Urdu: iltajaa vs guzaarish vs darxvaast

Discussion in 'Indo-Iranian Languages' started by Chhaatr, Jul 23, 2013.

  1. Chhaatr Senior Member

    Friends, is there a difference in the degree of politeness associated with these words when they are used as "request"?

    Many thanks!
  2. marrish

    marrish Senior Member

    اُردو Urdu
    Dear friend, we have got three words, let me write them in the Urdu script first:

    1) اِلْتِجَا iltijaa or hyper-correctly اِلْتِجَاء iltijaa' (often pronounced iltĕjaa)
    2) دَرْخوْاسْتْ darxwaast
    3) گُزَارِشْ guzaarish or hyper-correctly گُذَارِشْ guZaarish

    According to my perception and usage, they are in this order of politeness however I would not say that any of them be impolite.

    The first one, iltijaa' is a request on the verge of begging and praying and beseeching as well as taking the refuge of someone for something. It is a word expressing extreme humility and I would say desperation.

    In contrast to the above, darxwaast is the standard word used for an application/request/petition, having the preference in official interactions.

    The third one, guzaarish is quite common a word which, although can work in the above described situations yet it is just a simple ''statement which is submitted; request'' without any special connotations.

    The above are my impressions which need to be seen in the light of future replies.
  3. Alfaaz Senior Member

    Here are two examples of iltijaa' that seem to fit the analysis presented by marrish SaaHib:
    yeh iltijaa' hai mere Haal peh karam rakhnaa, meri wafaa'oN kaa mere xudaa bharam rakhnaa kisi peh aa'e nah mujh peh jo waqt aayaa hai , tere jahaaN ne to jee khol ke sataayaa hai tu hai raHeem raHm apnaa dam ba-dam rakhnaa, yeh iltijaa' hai mere Haal peh karam rakhnaa Shaa'ir: Riaz-ur-Rahmaan Saghar or Qateel Shifaai ; Film: Nek Parween
    یہ التجاء ہے میرے حال پہ کرم رکھنا ، میری وفاؤں کا میرے خدا بھرم رکھنا کسی پہ آئے نہ مجھ پہ جو وقت آیا ہے ، تیرے جہاں نے تو جی کھول کے ستایا ہے تو ہے رحیم رحم اپنا دم بدم رکھنا ، یہ التجاء ہے میرے حال پہ کرم رکھنا شاعر: ریاض الرحمن ساغر یا قتیل شفائی ؛ فلم: نیک پروین
    bahut dukh diye haiN humeN zindagi ne, humeN aur gham ab nah tum de ke jaa'o nigaahoN ki sehmi hu'ii iltijaa'eN, Sadaa' de rahi haiN keh ab lauT aa'o karo yaad tum ne yeh wa'dah kiyaa thaa, hum ik dusre ka sahaaraa baneN ge akele nah jaanaa humeN choR kar tum, tumhaare binaa hum bhala kyaa jiyeN ge Shaa'ir: Masroor Anwar ; Film: Armaan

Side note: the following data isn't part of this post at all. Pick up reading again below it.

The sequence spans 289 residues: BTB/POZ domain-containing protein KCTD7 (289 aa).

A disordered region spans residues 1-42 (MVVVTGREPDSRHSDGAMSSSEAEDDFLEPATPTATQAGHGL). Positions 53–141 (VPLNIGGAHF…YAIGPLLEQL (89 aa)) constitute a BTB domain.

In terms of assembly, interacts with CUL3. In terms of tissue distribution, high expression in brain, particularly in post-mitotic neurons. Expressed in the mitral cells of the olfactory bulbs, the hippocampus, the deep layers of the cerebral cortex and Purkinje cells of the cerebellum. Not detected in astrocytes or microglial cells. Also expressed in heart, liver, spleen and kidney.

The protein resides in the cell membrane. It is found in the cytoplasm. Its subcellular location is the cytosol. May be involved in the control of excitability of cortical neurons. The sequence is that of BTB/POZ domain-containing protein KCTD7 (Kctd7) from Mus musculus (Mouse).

بہت دکھ دیئے ہیں ہمیں زندگی نے ، ہمیں اور غم اب نہ تم دے کے جاؤ نگاہوں کی سہمی ہوئی التجائیں ، صداء دے رہی ہیں کہ اب لوٹ آؤ کرو یاد تم نے یہ وعدہ کیا تھا ، ہم اک دوسرے کا سہارا بنیں گے اکیلے نہ جانا ہمیں چھوڑ کر تم ، تمھارے بنا ہم بھلا کیا جیئیں گے شاعر: مسرور انور ؛ فلم: ارمان
    Last edited: Jul 23, 2013
  4. tonyspeed Senior Member

    English & Creole - Jamaica
    Thank you for these desctiptions. May I ask why the change in characters between the normal and the hyper-correct guzaarish?
  5. Chhaatr Senior Member

    Marrish SaaHib aap ke tafsiilii javaab aur Alfaaz SaaHib aap kii misaaloN ke li'e bahut bahut shukriyah.
  6. marrish

    marrish Senior Member

    اُردو Urdu
    You are most welcome, as ever.
    You are welcome too. Thank you for your interest in Urdu; the answer to your question has its roots in the Persian language:

    Persian at one time had the ذ zaal sound (the "th"/ð sound in Standard English pronunciation) in a large number of words. Over time, this began to be pronounced as a د daal sound (as in daal/lentils), but one or two words continued to be written with a zaal but by then the zaal had acquired the "normal" ز [z] (ze) sound, e.g paziiruftan and guzashtan. From the latter Urdu guzarnaa and guzaarnaa as well as guzaarish have come about. guzasht and guzaarish both in Urdu and in Persian, tend to be written with both zaal and ze, zaal being thus the older spelling. For this reason, guzaarish with a zaal is "hyper-correct". There is no difference in pronunciation though.
  7. mysig New Member

    English & Urdu
    Iltijaa may sound as if the user is essentially debasing himself but I reckon that's due to the influence and ubiquitousness of Modern Vernacular Urdu. My grandfather, born and bred in Lucknow, used the word liberally. This was particularly true when he was trying to be disapproving or standoffish. In that sense he wielded the word as an effective weapon and essentially turned the modern connotation on its head.
  8. marrish

    marrish Senior Member

    اُردو Urdu
    Very interesting input. Of course one is free to use words to create some effect, be it ironical, exaggerating or sarcastic, as happens in possibly every language. My curiosity is aroused by your having mentioned Modern Vernacular Urdu. Unfortunately this term is new to me so I could not properly understand what was intended to convey. Was the explanation in post 2 a specimen of this or your grandfather's usage? I am asking because I don't know how to place this term, and I am sorry if my request for clarification sounds silly. I thought I described the meaning of iltijaa as it is but as I said before, almost every word can be used accordingly to the taste of the speaker creating what one can call a style. I'm just sharing my train of thought but I would really request your feedback on my questions, mainly because I was trying to figure out which role MVU would play if only I knew with what I should have associated this term with.

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